Tobermory RNLI’s Volunteers go the Extra Mile for Virtual Lifeboat Week
Tobermory RNLI’s volunteers have gone the extra mile for their virtual lifeboat week – 2,184 to be precise, raising over £3,500 for the charity which saves lives at sea.
Tobermory’s Lifeboat Day had been scheduled to be held on Sunday 16 August 2020, but the station’s volunteers realised very early on that the event would not be possible due to Covid-19. So instead they decided to move the event online and have a ‘virtual lifeboat week’.
The key event was the ‘17-39 Challenge’ inspired by the number of Tobermory’s all-weather lifeboat, Elizabeth Fairlie Ramsey. The lifeboat’s number is 17-39 because it is 17 metres in length and was the 39thSevern class lifeboat to be built. Tobermory’s volunteers undertook to walk, run, swim, cycle or row a total of 1,739 miles between 1 and 16 August. The volunteers not only reached the target three days early but went on to complete 2,184 miles in total – the equivalent of travelling across the Atlantic from Tobermory to Newfoundland or circumnavigating the Isle of Mull more than seven times.
Seven volunteers joined the 17-39 100 Club by completing more than 100 miles each: Coxswain David McHaffie, Navigator Mick Stirling, Crew Member Iain 'Ogg' Mackenzie, Fundraising Chair Carolyn McHaffie, Shop Volunteers Allison Spillane and Maggie Robson, and Lifeboat Operations Manager Sam Jones. Carolyn walked the equivalent of five marathons and Ogg had the highest individual total, cycling 326.82 miles - more than the vertical height of the International Space Station. The highest one day total was 169 miles on Wednesday 12 August which is more than the distance between Tobermory and Edinburgh.
The miles were covered through a variety of activities. Coxswain David and volunteers Rose Skelton and Seonaid McHaffie swam. Ogg, Rose, Alec Brown and David all cycled. Crew Member Alexander ‘Wee Jock’ Anderson rowed a dinghy, Mechanic Paul ‘Gunny’ Gunn rowed on a machine and Navigator Mick ran on a treadmill.
The challenge reached as far afield as Stroud in Gloucestershire where Tobermory RNLI 11 year old ‘super-supporter’ Ben Sellwood has been undertaking his own 17-39 challenge. Ben has completed 17.39 km on a bike and has also run 17.39 km. The final element of his challenge is to read 1,739 pages of several books by the end of August. Ben has already raised nearly £300, beating his target of £174.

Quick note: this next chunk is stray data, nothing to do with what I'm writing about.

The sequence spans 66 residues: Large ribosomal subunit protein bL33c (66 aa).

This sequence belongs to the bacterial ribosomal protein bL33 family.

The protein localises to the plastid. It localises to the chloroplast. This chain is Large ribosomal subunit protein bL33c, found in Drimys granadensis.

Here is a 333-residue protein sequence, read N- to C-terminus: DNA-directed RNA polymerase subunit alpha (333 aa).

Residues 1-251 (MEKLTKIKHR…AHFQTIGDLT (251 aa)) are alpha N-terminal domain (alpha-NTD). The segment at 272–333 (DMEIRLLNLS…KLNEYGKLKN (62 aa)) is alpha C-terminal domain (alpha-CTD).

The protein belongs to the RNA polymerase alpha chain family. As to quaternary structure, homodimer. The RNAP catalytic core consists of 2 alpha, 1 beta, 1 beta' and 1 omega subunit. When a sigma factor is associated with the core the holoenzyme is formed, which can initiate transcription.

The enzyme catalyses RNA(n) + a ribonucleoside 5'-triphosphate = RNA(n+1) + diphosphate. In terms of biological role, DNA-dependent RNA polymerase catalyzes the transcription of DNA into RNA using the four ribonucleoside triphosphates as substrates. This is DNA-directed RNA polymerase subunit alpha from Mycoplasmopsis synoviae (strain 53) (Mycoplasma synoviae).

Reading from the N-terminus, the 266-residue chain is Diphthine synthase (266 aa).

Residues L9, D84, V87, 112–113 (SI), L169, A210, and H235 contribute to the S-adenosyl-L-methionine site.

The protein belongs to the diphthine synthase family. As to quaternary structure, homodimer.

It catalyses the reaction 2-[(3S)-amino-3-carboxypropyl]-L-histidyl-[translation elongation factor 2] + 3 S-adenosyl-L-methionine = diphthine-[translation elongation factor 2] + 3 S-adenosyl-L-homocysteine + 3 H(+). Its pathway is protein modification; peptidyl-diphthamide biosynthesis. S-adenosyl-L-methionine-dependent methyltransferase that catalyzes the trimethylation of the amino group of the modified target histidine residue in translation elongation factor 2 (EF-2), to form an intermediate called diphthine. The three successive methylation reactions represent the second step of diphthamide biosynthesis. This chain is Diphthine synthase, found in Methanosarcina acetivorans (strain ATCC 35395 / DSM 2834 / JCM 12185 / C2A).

Other activities during the virtual lifeboat week included the ever popular shop window quiz, a Facebook ‘lucky dip’ to win a bag of RNLI shop goodies and an online display of old photographs from the past 30 years dating back to when the station re-opened in 1990. Accomplished Scottish artist, G. Scott Grier also donated a beautiful landscape painting which raised more than £500 in a silent auction.
Fundraising Chair Carolyn McHaffie said: ‘We are overwhelmed by the generous support which we have received from locals and visitors, particularly in these difficult times. Thank you to all of our supporters who have donated. We also extremely grateful to Scott Grier for donating such a beautiful painting to boost our fundraising’.
Lifeboat Operations Manager Dr Sam Jones said: ‘The 17-39 challenge was a real team effort not only by our crew but our fundraisers, shop volunteers and other station volunteers. It shows that we really are ‘one crew’ at the station. We’re hugely grateful to everyone who has supported us as Covid-19 has severely impacted the RNLI’s fundraising this year and as a charity we are dependent on the generous donations from the public, so thank you very much indeed. We are also very grateful to Ben Sellwood for his epic challenge and we look forward to welcoming him to the station as a VIP visitor next year’.
You can still donate at www.justgiving.com/fundraising/tobermorylifeboatday
If you wish to support Ben Sellwood, you can donate at https://www.justgiving.com/crowdfunding/benssummerrnlichallenge
Notes to editors
Photographs are as follows:
Coxswain David McHaffie, Mechanic Paul Gunn and Lifeboat Operations Manager Dr Sam Jones taking a quick breather on the final day when they topped up their miles with a few laps of Tobermory’s iconic Main Street.
David and Seonaid McHaffie meeting up with Fundraising Chair, Carolyn McHaffie during her 100th mile last week.
Volunteer Crew Rose Skelton after a swim in Loch na Keal.
Tobermory RNLI 11 year old super-supporter, Ben Sellwood of Stroud cycling, reading and running during his very own 17-39 challenge.
Key facts about the RNLI
The RNLI charity saves lives at sea. Its volunteers provide a 24-hour search and rescue service around the United Kingdom and Republic of Ireland coasts. The RNLI operates over 238 lifeboat stations in the UK and Ireland and, in a normal year, more than 240 lifeguard units on beaches around the UK and Channel Islands. The RNLI is independent of Coastguard and government and depends on voluntary donations and legacies to maintain its rescue service. Since the RNLI was founded in 1824, its lifeboat crews and lifeguards have saved over 142,700 lives.